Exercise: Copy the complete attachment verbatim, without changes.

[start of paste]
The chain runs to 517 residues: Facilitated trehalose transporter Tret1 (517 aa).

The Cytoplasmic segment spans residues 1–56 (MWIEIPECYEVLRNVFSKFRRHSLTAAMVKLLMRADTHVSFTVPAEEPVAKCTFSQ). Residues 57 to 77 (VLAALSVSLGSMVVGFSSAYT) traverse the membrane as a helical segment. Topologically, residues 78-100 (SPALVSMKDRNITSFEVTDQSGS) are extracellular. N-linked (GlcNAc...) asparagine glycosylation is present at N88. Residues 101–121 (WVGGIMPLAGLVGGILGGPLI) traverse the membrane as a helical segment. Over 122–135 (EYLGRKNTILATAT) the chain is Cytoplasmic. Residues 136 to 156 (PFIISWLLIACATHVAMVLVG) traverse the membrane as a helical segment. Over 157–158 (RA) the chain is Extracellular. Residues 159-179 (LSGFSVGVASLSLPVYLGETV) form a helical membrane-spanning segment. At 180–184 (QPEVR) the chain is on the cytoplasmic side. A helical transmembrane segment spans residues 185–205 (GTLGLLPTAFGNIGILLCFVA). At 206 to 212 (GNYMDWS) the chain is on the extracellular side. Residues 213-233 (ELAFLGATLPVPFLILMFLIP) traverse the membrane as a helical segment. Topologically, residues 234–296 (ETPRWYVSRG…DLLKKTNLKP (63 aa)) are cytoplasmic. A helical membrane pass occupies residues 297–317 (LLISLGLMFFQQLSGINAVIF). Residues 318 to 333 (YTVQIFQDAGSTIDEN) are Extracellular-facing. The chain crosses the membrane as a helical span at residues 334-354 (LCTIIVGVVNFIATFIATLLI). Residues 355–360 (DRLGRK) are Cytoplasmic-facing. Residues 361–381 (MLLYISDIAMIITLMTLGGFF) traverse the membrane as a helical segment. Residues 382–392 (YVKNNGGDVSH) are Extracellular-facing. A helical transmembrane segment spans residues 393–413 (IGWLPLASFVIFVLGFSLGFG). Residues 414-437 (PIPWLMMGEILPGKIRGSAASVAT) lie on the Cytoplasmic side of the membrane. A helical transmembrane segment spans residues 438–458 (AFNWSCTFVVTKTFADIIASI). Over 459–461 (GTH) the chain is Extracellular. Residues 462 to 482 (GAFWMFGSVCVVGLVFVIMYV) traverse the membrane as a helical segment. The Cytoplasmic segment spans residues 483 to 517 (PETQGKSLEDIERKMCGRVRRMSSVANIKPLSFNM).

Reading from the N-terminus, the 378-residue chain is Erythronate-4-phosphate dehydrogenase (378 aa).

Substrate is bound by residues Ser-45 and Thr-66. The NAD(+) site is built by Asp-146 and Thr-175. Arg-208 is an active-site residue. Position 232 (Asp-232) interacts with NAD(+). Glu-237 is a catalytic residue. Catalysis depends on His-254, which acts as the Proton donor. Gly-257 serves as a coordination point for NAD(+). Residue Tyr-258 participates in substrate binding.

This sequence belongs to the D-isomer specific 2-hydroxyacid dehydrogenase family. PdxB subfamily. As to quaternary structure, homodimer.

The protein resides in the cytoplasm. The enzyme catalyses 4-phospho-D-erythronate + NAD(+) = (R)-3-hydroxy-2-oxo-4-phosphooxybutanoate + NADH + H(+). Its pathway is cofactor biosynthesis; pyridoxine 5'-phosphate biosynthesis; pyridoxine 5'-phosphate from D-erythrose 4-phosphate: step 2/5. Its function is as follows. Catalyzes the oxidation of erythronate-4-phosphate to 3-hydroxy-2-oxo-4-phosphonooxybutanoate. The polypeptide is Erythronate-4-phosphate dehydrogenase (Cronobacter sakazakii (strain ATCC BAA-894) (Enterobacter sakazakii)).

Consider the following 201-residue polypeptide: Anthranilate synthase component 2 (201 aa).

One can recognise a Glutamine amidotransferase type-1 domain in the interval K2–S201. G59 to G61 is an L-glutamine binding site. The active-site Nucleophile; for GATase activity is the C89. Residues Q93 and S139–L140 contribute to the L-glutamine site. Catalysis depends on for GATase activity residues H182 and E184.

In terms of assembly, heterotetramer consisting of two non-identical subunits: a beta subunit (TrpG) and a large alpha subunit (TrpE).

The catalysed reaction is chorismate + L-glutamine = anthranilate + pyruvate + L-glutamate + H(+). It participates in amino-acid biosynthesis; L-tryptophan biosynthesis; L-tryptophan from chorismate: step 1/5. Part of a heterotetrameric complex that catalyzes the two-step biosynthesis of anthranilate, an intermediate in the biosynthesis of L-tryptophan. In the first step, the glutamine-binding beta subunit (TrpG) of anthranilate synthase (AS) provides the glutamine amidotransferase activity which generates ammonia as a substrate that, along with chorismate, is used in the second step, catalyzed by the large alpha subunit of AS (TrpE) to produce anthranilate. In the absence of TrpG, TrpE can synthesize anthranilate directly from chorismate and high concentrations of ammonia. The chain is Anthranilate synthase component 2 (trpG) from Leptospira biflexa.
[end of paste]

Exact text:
The chain runs to 517 residues: Facilitated trehalose transporter Tret1 (517 aa).

The Cytoplasmic segment spans residues 1–56 (MWIEIPECYEVLRNVFSKFRRHSLTAAMVKLLMRADTHVSFTVPAEEPVAKCTFSQ). Residues 57 to 77 (VLAALSVSLGSMVVGFSSAYT) traverse the membrane as a helical segment. Topologically, residues 78-100 (SPALVSMKDRNITSFEVTDQSGS) are extracellular. N-linked (GlcNAc...) asparagine glycosylation is present at N88. Residues 101–121 (WVGGIMPLAGLVGGILGGPLI) traverse the membrane as a helical segment. Over 122–135 (EYLGRKNTILATAT) the chain is Cytoplasmic. Residues 136 to 156 (PFIISWLLIACATHVAMVLVG) traverse the membrane as a helical segment. Over 157–158 (RA) the chain is Extracellular. Residues 159-179 (LSGFSVGVASLSLPVYLGETV) form a helical membrane-spanning segment. At 180–184 (QPEVR) the chain is on the cytoplasmic side. A helical transmembrane segment spans residues 185–205 (GTLGLLPTAFGNIGILLCFVA). At 206 to 212 (GNYMDWS) the chain is on the extracellular side. Residues 213-233 (ELAFLGATLPVPFLILMFLIP) traverse the membrane as a helical segment. Topologically, residues 234–296 (ETPRWYVSRG…DLLKKTNLKP (63 aa)) are cytoplasmic. A helical membrane pass occupies residues 297–317 (LLISLGLMFFQQLSGINAVIF). Residues 318 to 333 (YTVQIFQDAGSTIDEN) are Extracellular-facing. The chain crosses the membrane as a helical span at residues 334-354 (LCTIIVGVVNFIATFIATLLI). Residues 355–360 (DRLGRK) are Cytoplasmic-facing. Residues 361–381 (MLLYISDIAMIITLMTLGGFF) traverse the membrane as a helical segment. Residues 382–392 (YVKNNGGDVSH) are Extracellular-facing. A helical transmembrane segment spans residues 393–413 (IGWLPLASFVIFVLGFSLGFG). Residues 414-437 (PIPWLMMGEILPGKIRGSAASVAT) lie on the Cytoplasmic side of the membrane. A helical transmembrane segment spans residues 438–458 (AFNWSCTFVVTKTFADIIASI). Over 459–461 (GTH) the chain is Extracellular. Residues 462 to 482 (GAFWMFGSVCVVGLVFVIMYV) traverse the membrane as a helical segment. The Cytoplasmic segment spans residues 483 to 517 (PETQGKSLEDIERKMCGRVRRMSSVANIKPLSFNM).

Reading from the N-terminus, the 378-residue chain is Erythronate-4-phosphate dehydrogenase (378 aa).

Substrate is bound by residues Ser-45 and Thr-66. The NAD(+) site is built by Asp-146 and Thr-175. Arg-208 is an active-site residue. Position 232 (Asp-232) interacts with NAD(+). Glu-237 is a catalytic residue. Catalysis depends on His-254, which acts as the Proton donor. Gly-257 serves as a coordination point for NAD(+). Residue Tyr-258 participates in substrate binding.

This sequence belongs to the D-isomer specific 2-hydroxyacid dehydrogenase family. PdxB subfamily. As to quaternary structure, homodimer.

The protein resides in the cytoplasm. The enzyme catalyses 4-phospho-D-erythronate + NAD(+) = (R)-3-hydroxy-2-oxo-4-phosphooxybutanoate + NADH + H(+). Its pathway is cofactor biosynthesis; pyridoxine 5'-phosphate biosynthesis; pyridoxine 5'-phosphate from D-erythrose 4-phosphate: step 2/5. Its function is as follows. Catalyzes the oxidation of erythronate-4-phosphate to 3-hydroxy-2-oxo-4-phosphonooxybutanoate. The polypeptide is Erythronate-4-phosphate dehydrogenase (Cronobacter sakazakii (strain ATCC BAA-894) (Enterobacter sakazakii)).

Consider the following 201-residue polypeptide: Anthranilate synthase component 2 (201 aa).

One can recognise a Glutamine amidotransferase type-1 domain in the interval K2–S201. G59 to G61 is an L-glutamine binding site. The active-site Nucleophile; for GATase activity is the C89. Residues Q93 and S139–L140 contribute to the L-glutamine site. Catalysis depends on for GATase activity residues H182 and E184.

In terms of assembly, heterotetramer consisting of two non-identical subunits: a beta subunit (TrpG) and a large alpha subunit (TrpE).

The catalysed reaction is chorismate + L-glutamine = anthranilate + pyruvate + L-glutamate + H(+). It participates in amino-acid biosynthesis; L-tryptophan biosynthesis; L-tryptophan from chorismate: step 1/5. Part of a heterotetrameric complex that catalyzes the two-step biosynthesis of anthranilate, an intermediate in the biosynthesis of L-tryptophan. In the first step, the glutamine-binding beta subunit (TrpG) of anthranilate synthase (AS) provides the glutamine amidotransferase activity which generates ammonia as a substrate that, along with chorismate, is used in the second step, catalyzed by the large alpha subunit of AS (TrpE) to produce anthranilate. In the absence of TrpG, TrpE can synthesize anthranilate directly from chorismate and high concentrations of ammonia. The chain is Anthranilate synthase component 2 (trpG) from Leptospira biflexa.